Longform

The Big Squeeze

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Denver City Councilwoman Susan Barnes-Gelt, who co-chairs the council's land-use committee, hopes that city residents will be willing to accept a development model that's radically different from what's in place today. But she fears they may adopt a "not in my backyard" mentality and refuse to help reform the city's zoning. "When you try and make a huge change, it's very difficult," she says. "We're in an environment where people are so freaked out by change and growth, they just say no. They're trying to hold on to what they have."

The stakes are high: If the city adds 100,000 new residents and they all drive, the quality of life in central Denver will plummet dramatically. But if planners can figure out a way to get these people to use mass transit, Denver could become a model for other cities.

"When the Pope came and all those thousands of people were here, you didn't notice them, because none of them had cars," says Ittelson. "If they had driven, it would have been a nightmare."


Denver's current zoning code took effect in 1956, and while zoning has been changed in many neighborhoods since then, the city hasn't re-examined its overall zoning structure. The new land-use and transportation plan is the first phase of a process that will eventually lead to rezoning large parts of the city, so it will shape the look and feel of Denver for decades to come. (Denver did update its comprehensive plan in January, but that document is more of a vision for the city than a legally binding master plan.) The new plan will tell real estate developers and investors exactly where the city wants to encourage new construction and which neighborhoods will be candidates for large-scale change.

"It's a massive undertaking," says Ittelson. "It's not something a city does without a great deal of thought. We're still living with the positive and negative ramifications of the 1956 zoning."

At the time, zoning codes encouraged the separation of commercial and residential areas. This was understandable, since the economy was dominated by heavy industry. "They wanted to keep the smokestacks out of the neighborhoods," Ittelson explains. However, she adds, this "separation of uses" wound up hurting cities by encouraging long commutes between work and home. Now that most people work in offices rather than factories, Denver wants to try to make new housing available near major employers.

In the first half of the century, Denver neighborhoods grew up around streetcar lines, and local retail strips gave people a place they could buy bread or milk while walking home. Today the clusters of stores that can be found in older neighborhoods are a reminder of where the streetcars used to stop.

"If we could just bring back the streetcars that were taken out in the '40s and '50s, we could have what we want in place," Ittelson says.

About 500,000 people now live in Denver (out of a metro population of just over two million). Another 50,000 are expected to move into what is now about 12,000 acres of vacant land that will eventually be developed into homes at the former Lowry Air Force Base, at the former Stapleton Airport, in the Central Platte Valley and in the Gateway area along Peña Boulevard. Everyone else will have to be accommodated in existing areas of the city, but not in established neighborhoods such as Hilltop, where homeowners have fought to keep developers from splitting lots in half and where no one would even attempt to build a high-rise apartment building (see sidebar).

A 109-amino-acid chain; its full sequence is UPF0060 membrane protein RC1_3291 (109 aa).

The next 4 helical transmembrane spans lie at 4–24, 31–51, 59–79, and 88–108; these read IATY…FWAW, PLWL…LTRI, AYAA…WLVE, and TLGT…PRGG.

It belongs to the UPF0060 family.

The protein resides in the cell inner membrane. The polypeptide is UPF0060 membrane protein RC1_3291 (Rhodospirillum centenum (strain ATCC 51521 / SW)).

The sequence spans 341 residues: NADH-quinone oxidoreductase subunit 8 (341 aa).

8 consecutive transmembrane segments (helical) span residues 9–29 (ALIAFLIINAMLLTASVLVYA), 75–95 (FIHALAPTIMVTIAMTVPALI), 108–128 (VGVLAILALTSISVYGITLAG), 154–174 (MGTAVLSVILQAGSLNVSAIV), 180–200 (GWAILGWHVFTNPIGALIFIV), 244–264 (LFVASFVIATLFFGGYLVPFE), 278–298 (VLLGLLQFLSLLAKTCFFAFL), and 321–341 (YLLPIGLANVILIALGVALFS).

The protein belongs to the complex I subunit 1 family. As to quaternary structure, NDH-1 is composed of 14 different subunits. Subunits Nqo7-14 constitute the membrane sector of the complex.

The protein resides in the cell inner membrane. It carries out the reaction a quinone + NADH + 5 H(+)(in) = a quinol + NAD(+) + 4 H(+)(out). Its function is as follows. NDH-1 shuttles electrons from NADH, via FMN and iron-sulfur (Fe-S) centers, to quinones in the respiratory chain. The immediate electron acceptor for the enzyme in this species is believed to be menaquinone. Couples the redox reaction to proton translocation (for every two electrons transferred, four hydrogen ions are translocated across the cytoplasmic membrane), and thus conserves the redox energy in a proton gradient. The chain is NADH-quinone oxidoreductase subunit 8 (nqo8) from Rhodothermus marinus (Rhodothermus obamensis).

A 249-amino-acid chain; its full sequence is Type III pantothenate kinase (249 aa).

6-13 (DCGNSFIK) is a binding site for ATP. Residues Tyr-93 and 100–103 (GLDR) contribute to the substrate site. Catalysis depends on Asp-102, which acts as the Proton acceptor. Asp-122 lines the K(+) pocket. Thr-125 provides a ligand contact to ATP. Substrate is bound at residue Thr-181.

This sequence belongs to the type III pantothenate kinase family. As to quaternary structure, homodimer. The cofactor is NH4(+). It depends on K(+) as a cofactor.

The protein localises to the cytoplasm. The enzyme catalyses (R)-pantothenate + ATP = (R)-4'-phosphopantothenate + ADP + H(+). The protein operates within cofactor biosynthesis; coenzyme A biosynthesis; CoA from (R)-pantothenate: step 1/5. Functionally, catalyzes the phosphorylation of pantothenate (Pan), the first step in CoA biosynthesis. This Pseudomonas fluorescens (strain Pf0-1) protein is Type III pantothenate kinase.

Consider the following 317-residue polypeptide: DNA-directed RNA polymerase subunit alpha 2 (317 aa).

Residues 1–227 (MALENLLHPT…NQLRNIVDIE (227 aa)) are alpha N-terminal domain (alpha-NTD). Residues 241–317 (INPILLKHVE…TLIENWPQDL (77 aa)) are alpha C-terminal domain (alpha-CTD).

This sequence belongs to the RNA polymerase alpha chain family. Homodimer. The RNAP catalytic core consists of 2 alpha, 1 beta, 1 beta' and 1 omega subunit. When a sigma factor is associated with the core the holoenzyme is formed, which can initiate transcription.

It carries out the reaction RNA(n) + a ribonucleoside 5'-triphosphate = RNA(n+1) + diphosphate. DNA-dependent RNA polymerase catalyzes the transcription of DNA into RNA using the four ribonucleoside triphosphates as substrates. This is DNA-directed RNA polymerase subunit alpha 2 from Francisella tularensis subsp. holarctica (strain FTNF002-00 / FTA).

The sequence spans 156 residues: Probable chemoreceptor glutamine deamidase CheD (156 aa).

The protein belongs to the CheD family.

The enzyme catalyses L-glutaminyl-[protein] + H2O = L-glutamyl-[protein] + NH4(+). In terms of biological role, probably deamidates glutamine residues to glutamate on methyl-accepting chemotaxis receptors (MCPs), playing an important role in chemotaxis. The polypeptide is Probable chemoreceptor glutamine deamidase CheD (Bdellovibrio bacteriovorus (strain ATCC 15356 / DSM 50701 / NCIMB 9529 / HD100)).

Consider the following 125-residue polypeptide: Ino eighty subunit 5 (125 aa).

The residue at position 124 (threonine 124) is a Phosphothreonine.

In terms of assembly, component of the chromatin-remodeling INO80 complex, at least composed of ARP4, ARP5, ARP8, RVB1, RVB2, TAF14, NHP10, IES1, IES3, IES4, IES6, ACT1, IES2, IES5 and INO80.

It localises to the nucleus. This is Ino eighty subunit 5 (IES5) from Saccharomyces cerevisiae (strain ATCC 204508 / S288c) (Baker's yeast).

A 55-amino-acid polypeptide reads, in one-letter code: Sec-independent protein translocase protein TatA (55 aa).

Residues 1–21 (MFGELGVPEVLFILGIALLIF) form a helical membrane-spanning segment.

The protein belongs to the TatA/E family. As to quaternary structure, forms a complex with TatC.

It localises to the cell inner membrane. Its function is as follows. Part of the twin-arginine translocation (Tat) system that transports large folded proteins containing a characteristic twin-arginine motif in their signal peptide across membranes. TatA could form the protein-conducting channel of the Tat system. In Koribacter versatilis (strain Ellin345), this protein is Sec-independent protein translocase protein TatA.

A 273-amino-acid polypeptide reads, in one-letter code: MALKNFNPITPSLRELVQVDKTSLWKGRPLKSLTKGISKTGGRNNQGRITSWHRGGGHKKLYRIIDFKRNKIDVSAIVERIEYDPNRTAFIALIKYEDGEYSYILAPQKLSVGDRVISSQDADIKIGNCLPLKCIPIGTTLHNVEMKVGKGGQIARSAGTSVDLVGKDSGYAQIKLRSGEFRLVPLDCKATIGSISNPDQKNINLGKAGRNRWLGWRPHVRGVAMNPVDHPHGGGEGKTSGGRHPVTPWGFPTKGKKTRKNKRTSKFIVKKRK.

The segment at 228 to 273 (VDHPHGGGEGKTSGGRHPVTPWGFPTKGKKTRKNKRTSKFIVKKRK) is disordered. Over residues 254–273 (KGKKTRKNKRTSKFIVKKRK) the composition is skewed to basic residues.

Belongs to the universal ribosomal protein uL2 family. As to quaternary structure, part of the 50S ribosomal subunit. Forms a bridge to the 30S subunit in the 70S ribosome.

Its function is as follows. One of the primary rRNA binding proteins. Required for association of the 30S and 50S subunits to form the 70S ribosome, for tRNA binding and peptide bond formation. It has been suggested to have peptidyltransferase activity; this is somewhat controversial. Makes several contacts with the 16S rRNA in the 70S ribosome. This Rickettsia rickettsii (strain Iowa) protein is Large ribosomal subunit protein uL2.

That leaves Denver's numerous commercial areas, which could be redeveloped into mixed-use, pedestrian-oriented residential districts. The city's consultants believe Denver could easily add 100,000 people by building five- and six-story residential projects along streets that are now entirely commercial. "You've got places like East Colfax with tremendous potential," says Fregonese. "It's a prime property. Broadway could also be a really great street." Even de facto highways such as South Federal and Colorado boulevards have residential possibilities set half a block off the street, he says.

The key is to make pedestrians welcome and buffer the effects of traffic. The buildings would have stores on the street level and housing above, and bus service would have to be upgraded so that buses ran every few minutes down these corridors. "Areas with heavy traffic are not that pleasant to live in, but you can have a four-lane road with trees and flowers that can be made to be pleasant. Denver has a high potential for that," Fregonese adds.

At one time, the older parts of East Colfax had just the sort of buildings Fregonese is advocating. Until the 1960s, Colfax was a vibrant street on which hundreds of people lived. Bakeries and butcher shops lined the sidewalk, along with flower vendors, tailors and dozens of other retailers. Above the street, many of the buildings were filled with apartments. Some of these buildings survived, but many were torn down and replaced with fast-food restaurants and stores that are geared to drive-in traffic, a change that hastened the decline of the street.

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Stuart Steers
Contact: Stuart Steers